He writes interestingly that the populist movement was a complex movement. A multi-racial political machine actually elected blacks and whites locally in East Texas in the 1890's before being destroyed by white supremacist terror. Texas and Arkansas and Georgia populists actually tried to be multi-racial; for instance the 1896 Georgia populist party platform condemned lynching even while populists in the Georgia legislature were passing waves of anti-black legislation.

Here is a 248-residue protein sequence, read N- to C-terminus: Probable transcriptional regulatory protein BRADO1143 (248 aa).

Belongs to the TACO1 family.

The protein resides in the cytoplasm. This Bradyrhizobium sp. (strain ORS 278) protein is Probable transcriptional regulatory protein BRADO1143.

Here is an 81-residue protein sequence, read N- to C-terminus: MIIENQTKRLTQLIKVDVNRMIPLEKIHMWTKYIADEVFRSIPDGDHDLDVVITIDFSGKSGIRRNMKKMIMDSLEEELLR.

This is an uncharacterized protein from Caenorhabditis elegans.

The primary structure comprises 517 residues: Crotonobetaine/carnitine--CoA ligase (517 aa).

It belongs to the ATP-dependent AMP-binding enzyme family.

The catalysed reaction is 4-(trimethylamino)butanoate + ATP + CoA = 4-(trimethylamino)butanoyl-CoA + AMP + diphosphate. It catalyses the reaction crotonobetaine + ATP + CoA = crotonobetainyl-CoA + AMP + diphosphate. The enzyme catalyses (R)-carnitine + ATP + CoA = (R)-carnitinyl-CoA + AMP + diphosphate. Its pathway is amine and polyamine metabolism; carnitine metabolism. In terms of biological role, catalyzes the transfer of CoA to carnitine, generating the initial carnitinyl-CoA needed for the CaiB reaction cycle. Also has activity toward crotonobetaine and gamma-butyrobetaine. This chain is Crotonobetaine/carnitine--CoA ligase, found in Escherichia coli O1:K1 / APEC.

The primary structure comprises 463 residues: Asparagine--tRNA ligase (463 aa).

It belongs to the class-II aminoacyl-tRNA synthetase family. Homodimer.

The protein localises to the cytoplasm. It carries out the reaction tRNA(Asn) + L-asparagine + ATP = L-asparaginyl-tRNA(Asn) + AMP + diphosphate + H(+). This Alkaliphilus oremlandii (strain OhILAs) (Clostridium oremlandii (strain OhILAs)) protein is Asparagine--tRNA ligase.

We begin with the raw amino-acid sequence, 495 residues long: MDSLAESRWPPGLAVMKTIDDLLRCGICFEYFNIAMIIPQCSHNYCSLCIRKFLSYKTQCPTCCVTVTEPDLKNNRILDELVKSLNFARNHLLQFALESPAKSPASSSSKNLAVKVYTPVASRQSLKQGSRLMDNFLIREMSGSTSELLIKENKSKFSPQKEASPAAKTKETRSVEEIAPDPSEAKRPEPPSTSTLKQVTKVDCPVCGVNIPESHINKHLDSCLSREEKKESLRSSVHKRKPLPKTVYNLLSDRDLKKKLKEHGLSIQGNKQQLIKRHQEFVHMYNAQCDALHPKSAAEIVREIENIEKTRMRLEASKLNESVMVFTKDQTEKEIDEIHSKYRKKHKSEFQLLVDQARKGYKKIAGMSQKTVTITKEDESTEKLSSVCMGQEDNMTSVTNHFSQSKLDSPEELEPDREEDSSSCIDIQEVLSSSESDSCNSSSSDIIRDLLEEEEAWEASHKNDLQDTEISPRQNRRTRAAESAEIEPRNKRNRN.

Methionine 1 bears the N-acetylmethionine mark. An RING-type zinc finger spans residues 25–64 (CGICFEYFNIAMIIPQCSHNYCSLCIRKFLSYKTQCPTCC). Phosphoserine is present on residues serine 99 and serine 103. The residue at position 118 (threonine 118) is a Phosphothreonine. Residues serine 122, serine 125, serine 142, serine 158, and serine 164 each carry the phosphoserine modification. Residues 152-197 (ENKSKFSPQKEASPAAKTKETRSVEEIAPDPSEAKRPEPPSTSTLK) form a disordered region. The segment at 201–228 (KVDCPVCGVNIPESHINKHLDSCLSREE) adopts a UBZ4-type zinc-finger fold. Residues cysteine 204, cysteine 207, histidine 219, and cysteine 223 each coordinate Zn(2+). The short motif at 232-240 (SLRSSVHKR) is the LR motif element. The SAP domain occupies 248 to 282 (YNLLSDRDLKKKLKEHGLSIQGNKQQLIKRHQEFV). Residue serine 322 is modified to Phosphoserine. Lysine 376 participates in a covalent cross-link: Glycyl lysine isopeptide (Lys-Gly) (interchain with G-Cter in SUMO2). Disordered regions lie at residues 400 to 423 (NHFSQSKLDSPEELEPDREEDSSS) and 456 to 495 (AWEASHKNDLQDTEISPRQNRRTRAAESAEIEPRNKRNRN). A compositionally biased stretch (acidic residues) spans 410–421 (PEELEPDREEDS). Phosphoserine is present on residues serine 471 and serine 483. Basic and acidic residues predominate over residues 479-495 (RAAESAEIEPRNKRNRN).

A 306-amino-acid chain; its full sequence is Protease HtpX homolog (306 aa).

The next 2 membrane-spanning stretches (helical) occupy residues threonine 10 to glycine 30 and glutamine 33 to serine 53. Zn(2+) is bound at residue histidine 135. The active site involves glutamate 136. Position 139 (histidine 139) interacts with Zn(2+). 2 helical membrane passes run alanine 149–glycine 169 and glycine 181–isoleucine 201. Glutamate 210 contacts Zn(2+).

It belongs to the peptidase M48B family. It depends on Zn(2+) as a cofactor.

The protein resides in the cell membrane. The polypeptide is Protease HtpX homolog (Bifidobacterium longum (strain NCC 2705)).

He gives an interesting statistic about the Spanish-American war. Only about 380 of 5,000 plus deaths of American soldiers during the war died in combat. The rest were subjected to bad living conditions, having to use food and other resources of bad quality sold by contractors to the government at hugely inflated prices. He notes government reports about food poisoning in soldier's food. Far from the first time he shows. He gives the example of J.P. Morgan during the Civil War making a fortune selling defective guns at inflated prices that he gotten from the army back to the army, and resulted in many soldiers getting maimed. He quotes the reports of soldiers, journalists and others from that war of the mass atrocities, mass tortures and the extreme racism of that war fought to "civilize" the filipinos. He notes that labor was initially uneasy about the war before it began. He quotes an International Machinists union journal writer who pointed out that at about the time the U.S.S. Maine was mysteriously blown up and much anguish in the American media followed, massacres of American workers like the 18 protesting miners who were gunned down in Pennslyvania after refusing to disperse for police, elicited no noticeable outrage.